The Bruins regained the lead with 6:29 left in the second. Brad Marchand retrieved a dump-in deep in the offensive zone and calmly moved the puck to Patrice Bergeron, who then tried a wraparound that led to a juicy rebound for Smith to bury.

The Red Wings answered again, though, when Gustav Nyquist fired a laser shot past Tuukka Rask for a power-play goal 2:56 into the third. The Bruins failed to capitalize on two power plays of their own in the third period, and Jimmy Howard made several big saves in the final minute — most notably on a Simon Gagne rebound bid — to force overtime.

The Bruins were the better team in overtime, but couldn’t finish their chances. The best opportunity came on a 3-on-1 a minute and a half in, but Smith tried to force a pass that was easily broken up. The B’s had to kill a 41-second Wings power play to end the overtime after Brendan Smith drew a call on Bergeron with a pretty blatant embellishment.

Here are some other observations from the game:

-For the second time in as many games against Detroit, the Bruins suffered a Patrice Bergeron injury scare. Last week Bergeron missed most of the second period after crashing awkwardly into the boards. On Wednesday he limped off the ice late in the second after blocking a Danny DeKeyser slap shot. Fortunately for the Bruins, Bergeron was back on the ice for the start of the third period. As he so often is, Bergeron was the Bruins’€™ best forward Wednesday night. He went 17-for-24 on faceoffs and posted a .740 Corsi, and his line registered 12 shots on goal to go along with Smith’€™s second-period tally.

-This is partially tied into Bergeron since they played with that line a lot, but Zdeno Chara and Dougie Hamilton were great, as they usually are. They had Corsis of 78 percent and 79 percent, respectively, which is very good. Hamilton was also a force in overtime, as he jumped into the offense several times and helped create scoring chances.

-The Bruins absolutely dominated the first period, outshooting the Red Wings 14-4 in the opening 20 minutes. They spent entire shifts in the offensive zone and won the majority of 1-on-1 battles. The scoreboard didn’€™t reflect that dominance, though, as the two teams entered the intermission tied at 1-1. Even on the Red Wings’€™ goal, they hadn’€™t really established any sort of possession in the Bruins’€™ zone, as it came off a turnover that led to a bouncing puck around the net.

-It was a particularly interesting first period for Chris Kelly. He made a great play to set up Krejci’€™s goal, as he forced a turnover in the neutral zone and then made a nice pass through the seam to spring Krejci. Just a few minutes later, though, it was a turnover of his own that led to Tatar’€™s goal, as Kelly failed to handle a pass up the boards from Dennis Seidenberg. On the whole, though, it was another good game for Kelly and linemates Carl Soderberg and Loui Eriksson. Kelly’€™s five shots on goal were tied for the team lead.

-The Bruins’€™ penalty kill had been very good until Nyquist’€™s power-play goal in the third period. Before that, the B’€™s had allowed just two shots on goal on the Red Wings’€™ first three power plays and made it tough for the Wings to get set up. On the fourth, though, they gave the dangerous Nyquist too much room to operate and he made them pay by walking in and snapping a shot past Rask.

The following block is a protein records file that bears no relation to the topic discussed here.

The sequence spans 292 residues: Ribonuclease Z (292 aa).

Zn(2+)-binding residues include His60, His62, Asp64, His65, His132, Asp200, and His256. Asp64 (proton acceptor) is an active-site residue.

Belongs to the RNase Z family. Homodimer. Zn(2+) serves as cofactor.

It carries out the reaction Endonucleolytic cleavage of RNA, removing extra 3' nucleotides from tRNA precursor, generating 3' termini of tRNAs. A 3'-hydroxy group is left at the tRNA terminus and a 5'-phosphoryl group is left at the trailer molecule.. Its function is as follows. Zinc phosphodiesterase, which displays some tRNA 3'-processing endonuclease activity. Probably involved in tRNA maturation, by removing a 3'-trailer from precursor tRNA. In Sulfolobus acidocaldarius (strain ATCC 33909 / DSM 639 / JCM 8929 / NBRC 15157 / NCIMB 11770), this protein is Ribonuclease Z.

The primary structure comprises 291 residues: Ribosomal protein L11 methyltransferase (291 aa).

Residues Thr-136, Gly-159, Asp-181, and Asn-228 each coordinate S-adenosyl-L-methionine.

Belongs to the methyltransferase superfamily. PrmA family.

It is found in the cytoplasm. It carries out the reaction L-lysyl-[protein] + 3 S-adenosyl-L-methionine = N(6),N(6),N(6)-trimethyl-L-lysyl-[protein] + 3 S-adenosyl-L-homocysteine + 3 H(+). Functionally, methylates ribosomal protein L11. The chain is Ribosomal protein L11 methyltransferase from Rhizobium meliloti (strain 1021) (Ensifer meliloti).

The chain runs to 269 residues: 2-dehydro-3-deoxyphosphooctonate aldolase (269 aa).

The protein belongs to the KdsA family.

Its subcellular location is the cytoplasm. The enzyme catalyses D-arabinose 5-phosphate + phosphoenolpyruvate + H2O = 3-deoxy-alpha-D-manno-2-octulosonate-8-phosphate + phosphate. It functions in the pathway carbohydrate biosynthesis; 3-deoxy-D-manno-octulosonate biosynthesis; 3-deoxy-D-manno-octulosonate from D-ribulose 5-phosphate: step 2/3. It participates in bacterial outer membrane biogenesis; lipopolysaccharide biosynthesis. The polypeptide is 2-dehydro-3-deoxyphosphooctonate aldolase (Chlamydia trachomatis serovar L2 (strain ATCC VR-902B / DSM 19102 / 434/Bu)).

-Considering it was his first game since April 2013, Simon Gagne looked pretty good. He played 12:13 and recorded four shot attempts and two shots on goal, one of which nearly won the game in the final minute of regulation. He started the game on the fourth line with Daniel Paille and Ryan Spooner, but wound up seeing some time with Krejci and Milan Lucic as the game went on.

Read More: Chris Kelly, David Krejci, Dougie Hamilton, Patrice Bergeron
Bruins sign Simon Gagne to 1-year contract 10.14.14 at 11:09 am ET
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The Bruins signed veteran forward Simon Gagne to a one-year, $600,000 contract Tuesday. In corresponding moves, the team sent Jordan Caron to Providence and put Bobby Robins on waivers with the intentions of sending him to Providence.

Gagne, 34, did not play last season and was brought into camp on a tryout by the Bruins. In 38 games in the lockout-shortened 2013 season, he had five goals and six assists for 11 points.

The Bruins have a few options with where they can play Gagne. The team’s fourth-line is far from solidified, as Tuesday’s moves make it three players who have played on the fourth line this season and have been sent down (Caron, Robins and Craig Cunningham). The left-shooting Gagne could serve as either a left or right wing on the line.

In Tuesday’s practice, Gagne was on the fourth line with Daniel Paille and Ryan Spooner.

Depending on how the Bruins feel about their other options, they could also play him on David Krejci‘s line with Milan Lucic. Seth Griffith played right wing with the pair on Monday. The team could also try Gagne, a former 40-goal-scorer who hasn’t scored more than 17 goals in a season since 2009-10, on one of their power play units.

For more Bruins news, visit weei.com/bruins.

Read More: Jordan Caron, Simon Gagne,